Breakfast, packing up and loading the boats was a well rehearsed exercise and at 08.00 a.m. we found ourselves at the spot where we had agreed to meet with the two trucks. They were slightly late but nevertheless kept their promise to show up and we did a good job in loading up the two boats onto the two trucks and put engines and all our gear on top of the boats. Then, we took off into the mountains as we first crossed over the bridge in Kawlchaw and then climbed up into the hills to an altitude of 1200 meters.
In the far distance and across the valley we could make out the town of Saiha, most important town occupying the Southeast corner of Mizoram State and which, just like Aizawl and Lungley, occupies an important spot perched high up on mountain slopes. Over and across the hills we went on a reasonably good, single lane asphalt road, down into valleys and an altitude of 500 meters, then steep up again to almost 1000 meters and on and on and on.
In fact, the road we were on led to Lungley and at Lawngtlai we were going to turn off and go into Southern direction again. Lawngtlai is a big sprawling city and here we made a stop to meet with another uncle of Zorba to give him the accumulated pictures and text files so that he would transmit all the data to Spain – something we had been unable to do for the last few days because of a general lack of network coverage. After a short lunch, we hopped onto the truck again for the remaining 150 kms which were to take us to our next put-in place below the gorge in the Kaladan / Kolodyne River. Twice more we stopped for a bit of food as well as coffee / tea as the sunlight started to fade away and we continued on our road in the dark.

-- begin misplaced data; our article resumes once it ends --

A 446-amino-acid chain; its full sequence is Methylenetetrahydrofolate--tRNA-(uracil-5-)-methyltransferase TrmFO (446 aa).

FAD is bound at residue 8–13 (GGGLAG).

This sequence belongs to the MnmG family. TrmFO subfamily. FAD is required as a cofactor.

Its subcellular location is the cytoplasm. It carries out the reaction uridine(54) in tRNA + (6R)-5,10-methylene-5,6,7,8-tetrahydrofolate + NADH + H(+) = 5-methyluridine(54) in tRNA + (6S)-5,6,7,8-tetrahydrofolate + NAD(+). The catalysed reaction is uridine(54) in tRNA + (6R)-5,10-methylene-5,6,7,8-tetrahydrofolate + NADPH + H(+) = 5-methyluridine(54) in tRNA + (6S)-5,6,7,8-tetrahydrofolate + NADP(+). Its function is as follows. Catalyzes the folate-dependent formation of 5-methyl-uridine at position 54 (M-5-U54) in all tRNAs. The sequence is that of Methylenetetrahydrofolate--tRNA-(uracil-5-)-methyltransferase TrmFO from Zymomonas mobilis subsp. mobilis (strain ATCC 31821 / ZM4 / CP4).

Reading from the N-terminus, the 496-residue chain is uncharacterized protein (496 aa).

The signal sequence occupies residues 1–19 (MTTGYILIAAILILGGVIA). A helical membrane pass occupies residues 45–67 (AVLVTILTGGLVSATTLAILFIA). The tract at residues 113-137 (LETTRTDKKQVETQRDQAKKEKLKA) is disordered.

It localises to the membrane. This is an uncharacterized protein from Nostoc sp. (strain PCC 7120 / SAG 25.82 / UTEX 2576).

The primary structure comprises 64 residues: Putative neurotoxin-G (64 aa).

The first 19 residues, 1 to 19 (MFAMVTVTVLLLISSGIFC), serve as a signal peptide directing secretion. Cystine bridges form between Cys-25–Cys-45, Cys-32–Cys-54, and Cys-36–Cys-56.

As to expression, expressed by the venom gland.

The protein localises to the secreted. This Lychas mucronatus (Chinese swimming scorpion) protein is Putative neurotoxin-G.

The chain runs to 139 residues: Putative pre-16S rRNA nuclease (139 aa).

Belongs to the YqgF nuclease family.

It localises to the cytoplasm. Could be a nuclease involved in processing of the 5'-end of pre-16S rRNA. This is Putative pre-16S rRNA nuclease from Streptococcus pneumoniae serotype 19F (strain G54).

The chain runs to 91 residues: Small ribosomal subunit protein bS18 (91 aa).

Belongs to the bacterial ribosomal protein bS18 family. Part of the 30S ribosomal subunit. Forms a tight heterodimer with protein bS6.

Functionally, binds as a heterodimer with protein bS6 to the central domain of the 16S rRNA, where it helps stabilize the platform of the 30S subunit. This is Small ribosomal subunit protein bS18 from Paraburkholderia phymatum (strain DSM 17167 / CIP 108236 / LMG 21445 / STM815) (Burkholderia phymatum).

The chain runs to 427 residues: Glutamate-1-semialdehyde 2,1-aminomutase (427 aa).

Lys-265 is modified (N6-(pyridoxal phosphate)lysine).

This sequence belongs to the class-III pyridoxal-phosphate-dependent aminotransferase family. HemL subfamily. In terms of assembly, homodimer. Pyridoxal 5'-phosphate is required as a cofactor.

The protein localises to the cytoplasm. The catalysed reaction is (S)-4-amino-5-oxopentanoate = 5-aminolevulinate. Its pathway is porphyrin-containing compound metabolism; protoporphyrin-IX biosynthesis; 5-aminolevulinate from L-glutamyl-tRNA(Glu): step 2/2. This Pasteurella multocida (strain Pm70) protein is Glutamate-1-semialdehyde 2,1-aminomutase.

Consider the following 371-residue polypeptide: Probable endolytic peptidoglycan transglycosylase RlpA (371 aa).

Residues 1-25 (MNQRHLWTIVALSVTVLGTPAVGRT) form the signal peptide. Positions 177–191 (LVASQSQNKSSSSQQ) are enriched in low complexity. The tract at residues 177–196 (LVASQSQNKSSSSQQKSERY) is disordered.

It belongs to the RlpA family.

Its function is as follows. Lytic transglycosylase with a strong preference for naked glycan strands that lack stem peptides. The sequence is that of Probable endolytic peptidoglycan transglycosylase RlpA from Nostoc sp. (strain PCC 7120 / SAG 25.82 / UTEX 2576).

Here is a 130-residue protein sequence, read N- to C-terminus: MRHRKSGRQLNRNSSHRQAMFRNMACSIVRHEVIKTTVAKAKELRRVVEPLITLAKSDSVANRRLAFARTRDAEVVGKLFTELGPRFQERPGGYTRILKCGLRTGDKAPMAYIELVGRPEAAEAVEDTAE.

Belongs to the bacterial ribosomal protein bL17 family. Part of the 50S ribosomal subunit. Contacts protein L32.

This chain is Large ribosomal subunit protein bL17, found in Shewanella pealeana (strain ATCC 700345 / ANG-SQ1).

The further South we reached, the worse the road became and when we eventually turned off this main road to go to the river, we were facing a last 20 kms of rough dirt road with sometimes deep ruts and covered with a thick layer of dust. There had been a short rain shower earlier in the day and the road was muddy in certain spots.
The truck drivers were excellent and made it through until the very last bit when we could already hear the river and see it in the full moon light below us. The lead truck got stuck in the mud and it took us over half an hour to get it going again, only to then arrive at the river proper another 5 minutes later at about 09.00 p.m. We offloaded the boats and equipment onto the beach and set up our tents for the night, not bothering with dinner.